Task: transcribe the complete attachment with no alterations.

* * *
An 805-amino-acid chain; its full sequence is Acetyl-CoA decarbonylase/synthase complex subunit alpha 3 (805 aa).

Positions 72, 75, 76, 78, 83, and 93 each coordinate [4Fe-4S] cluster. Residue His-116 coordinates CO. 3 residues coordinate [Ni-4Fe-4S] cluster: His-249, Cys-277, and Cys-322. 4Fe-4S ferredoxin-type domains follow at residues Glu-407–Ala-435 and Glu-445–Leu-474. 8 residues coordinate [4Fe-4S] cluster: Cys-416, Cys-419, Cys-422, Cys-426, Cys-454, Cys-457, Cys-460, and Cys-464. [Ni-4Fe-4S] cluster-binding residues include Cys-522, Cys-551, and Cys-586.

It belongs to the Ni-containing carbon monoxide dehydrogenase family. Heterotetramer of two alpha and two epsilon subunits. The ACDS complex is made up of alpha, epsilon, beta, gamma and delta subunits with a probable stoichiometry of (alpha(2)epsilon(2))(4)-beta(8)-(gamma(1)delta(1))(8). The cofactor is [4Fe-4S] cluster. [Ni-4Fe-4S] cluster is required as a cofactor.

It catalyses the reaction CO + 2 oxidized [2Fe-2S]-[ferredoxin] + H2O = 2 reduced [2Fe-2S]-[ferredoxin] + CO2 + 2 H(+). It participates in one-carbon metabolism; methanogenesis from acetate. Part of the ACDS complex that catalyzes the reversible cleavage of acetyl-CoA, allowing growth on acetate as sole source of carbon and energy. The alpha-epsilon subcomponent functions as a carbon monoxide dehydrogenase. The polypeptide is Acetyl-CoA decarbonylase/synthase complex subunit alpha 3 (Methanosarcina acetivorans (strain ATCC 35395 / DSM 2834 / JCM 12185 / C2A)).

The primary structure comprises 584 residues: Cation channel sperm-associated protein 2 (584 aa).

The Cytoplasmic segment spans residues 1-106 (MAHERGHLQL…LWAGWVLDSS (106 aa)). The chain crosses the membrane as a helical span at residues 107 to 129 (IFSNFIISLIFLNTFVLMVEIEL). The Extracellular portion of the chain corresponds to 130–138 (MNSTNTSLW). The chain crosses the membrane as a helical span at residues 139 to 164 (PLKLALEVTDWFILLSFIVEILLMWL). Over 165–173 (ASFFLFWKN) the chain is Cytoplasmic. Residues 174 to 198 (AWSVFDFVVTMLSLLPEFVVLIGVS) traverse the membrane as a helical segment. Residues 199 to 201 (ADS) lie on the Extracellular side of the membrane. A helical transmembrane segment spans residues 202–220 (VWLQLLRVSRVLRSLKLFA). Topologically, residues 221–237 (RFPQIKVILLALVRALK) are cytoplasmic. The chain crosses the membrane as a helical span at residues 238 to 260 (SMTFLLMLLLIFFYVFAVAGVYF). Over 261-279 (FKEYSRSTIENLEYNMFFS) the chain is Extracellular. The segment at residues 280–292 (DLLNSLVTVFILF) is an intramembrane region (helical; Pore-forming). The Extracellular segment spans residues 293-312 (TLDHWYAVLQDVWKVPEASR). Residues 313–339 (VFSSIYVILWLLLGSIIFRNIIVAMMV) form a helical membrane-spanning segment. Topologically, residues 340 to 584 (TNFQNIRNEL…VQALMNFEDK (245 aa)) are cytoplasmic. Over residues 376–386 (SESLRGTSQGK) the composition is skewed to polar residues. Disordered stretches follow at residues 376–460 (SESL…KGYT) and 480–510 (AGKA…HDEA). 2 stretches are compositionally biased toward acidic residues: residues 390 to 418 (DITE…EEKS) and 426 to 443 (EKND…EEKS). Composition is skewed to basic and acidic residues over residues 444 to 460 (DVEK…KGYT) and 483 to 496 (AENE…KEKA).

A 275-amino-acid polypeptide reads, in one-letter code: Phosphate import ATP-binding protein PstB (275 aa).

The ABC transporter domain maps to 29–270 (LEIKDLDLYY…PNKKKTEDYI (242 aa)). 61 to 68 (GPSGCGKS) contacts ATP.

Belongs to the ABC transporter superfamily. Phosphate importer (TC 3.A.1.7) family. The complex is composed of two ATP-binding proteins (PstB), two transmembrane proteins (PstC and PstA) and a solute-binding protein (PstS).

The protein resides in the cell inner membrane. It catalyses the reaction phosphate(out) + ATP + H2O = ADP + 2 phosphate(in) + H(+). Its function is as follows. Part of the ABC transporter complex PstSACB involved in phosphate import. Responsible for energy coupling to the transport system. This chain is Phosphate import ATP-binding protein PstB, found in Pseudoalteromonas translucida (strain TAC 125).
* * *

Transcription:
An 805-amino-acid chain; its full sequence is Acetyl-CoA decarbonylase/synthase complex subunit alpha 3 (805 aa).

Positions 72, 75, 76, 78, 83, and 93 each coordinate [4Fe-4S] cluster. Residue His-116 coordinates CO. 3 residues coordinate [Ni-4Fe-4S] cluster: His-249, Cys-277, and Cys-322. 4Fe-4S ferredoxin-type domains follow at residues Glu-407–Ala-435 and Glu-445–Leu-474. 8 residues coordinate [4Fe-4S] cluster: Cys-416, Cys-419, Cys-422, Cys-426, Cys-454, Cys-457, Cys-460, and Cys-464. [Ni-4Fe-4S] cluster-binding residues include Cys-522, Cys-551, and Cys-586.

It belongs to the Ni-containing carbon monoxide dehydrogenase family. Heterotetramer of two alpha and two epsilon subunits. The ACDS complex is made up of alpha, epsilon, beta, gamma and delta subunits with a probable stoichiometry of (alpha(2)epsilon(2))(4)-beta(8)-(gamma(1)delta(1))(8). The cofactor is [4Fe-4S] cluster. [Ni-4Fe-4S] cluster is required as a cofactor.

It catalyses the reaction CO + 2 oxidized [2Fe-2S]-[ferredoxin] + H2O = 2 reduced [2Fe-2S]-[ferredoxin] + CO2 + 2 H(+). It participates in one-carbon metabolism; methanogenesis from acetate. Part of the ACDS complex that catalyzes the reversible cleavage of acetyl-CoA, allowing growth on acetate as sole source of carbon and energy. The alpha-epsilon subcomponent functions as a carbon monoxide dehydrogenase. The polypeptide is Acetyl-CoA decarbonylase/synthase complex subunit alpha 3 (Methanosarcina acetivorans (strain ATCC 35395 / DSM 2834 / JCM 12185 / C2A)).

The primary structure comprises 584 residues: Cation channel sperm-associated protein 2 (584 aa).

The Cytoplasmic segment spans residues 1-106 (MAHERGHLQL…LWAGWVLDSS (106 aa)). The chain crosses the membrane as a helical span at residues 107 to 129 (IFSNFIISLIFLNTFVLMVEIEL). The Extracellular portion of the chain corresponds to 130–138 (MNSTNTSLW). The chain crosses the membrane as a helical span at residues 139 to 164 (PLKLALEVTDWFILLSFIVEILLMWL). Over 165–173 (ASFFLFWKN) the chain is Cytoplasmic. Residues 174 to 198 (AWSVFDFVVTMLSLLPEFVVLIGVS) traverse the membrane as a helical segment. Residues 199 to 201 (ADS) lie on the Extracellular side of the membrane. A helical transmembrane segment spans residues 202–220 (VWLQLLRVSRVLRSLKLFA). Topologically, residues 221–237 (RFPQIKVILLALVRALK) are cytoplasmic. The chain crosses the membrane as a helical span at residues 238 to 260 (SMTFLLMLLLIFFYVFAVAGVYF). Over 261-279 (FKEYSRSTIENLEYNMFFS) the chain is Extracellular. The segment at residues 280–292 (DLLNSLVTVFILF) is an intramembrane region (helical; Pore-forming). The Extracellular segment spans residues 293-312 (TLDHWYAVLQDVWKVPEASR). Residues 313–339 (VFSSIYVILWLLLGSIIFRNIIVAMMV) form a helical membrane-spanning segment. Topologically, residues 340 to 584 (TNFQNIRNEL…VQALMNFEDK (245 aa)) are cytoplasmic. Over residues 376–386 (SESLRGTSQGK) the composition is skewed to polar residues. Disordered stretches follow at residues 376–460 (SESL…KGYT) and 480–510 (AGKA…HDEA). 2 stretches are compositionally biased toward acidic residues: residues 390 to 418 (DITE…EEKS) and 426 to 443 (EKND…EEKS). Composition is skewed to basic and acidic residues over residues 444 to 460 (DVEK…KGYT) and 483 to 496 (AENE…KEKA).

A 275-amino-acid polypeptide reads, in one-letter code: Phosphate import ATP-binding protein PstB (275 aa).

The ABC transporter domain maps to 29–270 (LEIKDLDLYY…PNKKKTEDYI (242 aa)). 61 to 68 (GPSGCGKS) contacts ATP.

Belongs to the ABC transporter superfamily. Phosphate importer (TC 3.A.1.7) family. The complex is composed of two ATP-binding proteins (PstB), two transmembrane proteins (PstC and PstA) and a solute-binding protein (PstS).

The protein resides in the cell inner membrane. It catalyses the reaction phosphate(out) + ATP + H2O = ADP + 2 phosphate(in) + H(+). Its function is as follows. Part of the ABC transporter complex PstSACB involved in phosphate import. Responsible for energy coupling to the transport system. This chain is Phosphate import ATP-binding protein PstB, found in Pseudoalteromonas translucida (strain TAC 125).